5. petey

    petey TPF Noob!

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    I did it here -> http://thephotoforum.com/forum/showthread.php?t=115999.

    It worked sort of well but I still had noise. I was at the Monterey Bay Aquarium with my D40. No polarizer filter, but I did set ISO high (3200) and manually set exposure. I had noise reduction ON, but still came through with noise. I've been trying to figure out if there would have been something better I could have done. hmmm...Seriously thick plexiglass on all of these.
     
  6. EricBrian

    EricBrian TPF Noob!

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    I agree with kidchill: I think I got quite a few nice shots by keep the lens perpendicular to the glass of the tank.

    Also, as he recommended, see if the tank owner will turn off the pumps... but don't count on it. :)
     
  7. petey

    petey TPF Noob!

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    When I look back on the series the shots at f5 look better (with less noise) than those I shot at f8. I used the More Vivid settings and Exposure compensation was set at +0.3.

    I'm not sure but I wonder if it was simply aperture that would have made them better.

    I can't wait to go back and hit it again. !
     
  8. B192734

    B192734 TPF Noob!

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    Well, getting the filters to be turned off won't be a problem, because it's my own tank. I'll try that. I'll see if I can come up with a few photos tonight and post them on and see if I can get something useful.
     
  9. MarcusM

    MarcusM TPF Noob!

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    I shot these at the Monterey aquarium several years ago. After looking back at the settings, I'm surprised they came out as decent as they did...I don't know how I avoided a blurry mess at 1/15 and 1/20 sec. handholding! Also, normally ISO 1600 on my 300D is virtually useless. But for some reason it worked out with these shots.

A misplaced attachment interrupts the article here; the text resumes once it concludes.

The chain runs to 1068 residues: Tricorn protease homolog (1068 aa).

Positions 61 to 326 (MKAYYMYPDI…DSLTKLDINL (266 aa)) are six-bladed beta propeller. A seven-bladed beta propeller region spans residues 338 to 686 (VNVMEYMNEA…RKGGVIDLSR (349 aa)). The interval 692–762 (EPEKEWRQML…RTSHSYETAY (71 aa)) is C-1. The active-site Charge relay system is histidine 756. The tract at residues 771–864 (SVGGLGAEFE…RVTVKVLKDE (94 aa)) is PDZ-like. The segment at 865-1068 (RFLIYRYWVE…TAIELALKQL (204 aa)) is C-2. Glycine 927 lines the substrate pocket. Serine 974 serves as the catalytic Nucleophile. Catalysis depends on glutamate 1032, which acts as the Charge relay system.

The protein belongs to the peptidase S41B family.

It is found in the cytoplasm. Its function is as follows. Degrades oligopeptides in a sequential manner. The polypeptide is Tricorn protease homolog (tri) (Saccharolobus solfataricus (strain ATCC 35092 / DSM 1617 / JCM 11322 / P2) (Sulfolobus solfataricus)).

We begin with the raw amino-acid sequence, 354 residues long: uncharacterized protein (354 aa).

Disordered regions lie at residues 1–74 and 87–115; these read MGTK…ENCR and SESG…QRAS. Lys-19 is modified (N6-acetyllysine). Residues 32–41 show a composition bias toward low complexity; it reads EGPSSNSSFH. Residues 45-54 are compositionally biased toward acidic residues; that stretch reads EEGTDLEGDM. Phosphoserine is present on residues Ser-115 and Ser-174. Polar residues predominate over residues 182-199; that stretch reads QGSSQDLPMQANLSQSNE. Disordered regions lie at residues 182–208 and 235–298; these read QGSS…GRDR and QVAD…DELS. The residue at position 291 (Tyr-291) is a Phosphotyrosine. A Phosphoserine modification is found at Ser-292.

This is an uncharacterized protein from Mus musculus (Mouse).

f/5
    1/15 sec
    ISO 1600
    [​IMG]


    f/4.5
    1/20 sec
    ISO 1600
    [​IMG]
     
  10. kidchill

    kidchill TPF Noob!

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    Damn, for handholding they came out well. I just used auto-WB. I guess you could set a custom WB by putting a piece of paper under the lights and presetting, but I wouldn't bother 'cause of the way the water will filter light. You always lose red/orange first, and even if you have a shallow tank (like me 75gallon long with T5's) there's still loss. I don't know if I said it before, but ditch the polarizer. It takes some practice, believe me, those were nowhere near my first attempt!! I haven't really tried anymore 'cause my $ has been going into photography instead of the tank and there's nothing new to shoot....Not to mention paying for anesthesia school has left me broke :)

    Oh, also, take off your top-glass if you can. You want as much light as possible getting in there. Don't bother cleaning the salt-creep off of the glass, just plain take it off!! Hope that helps!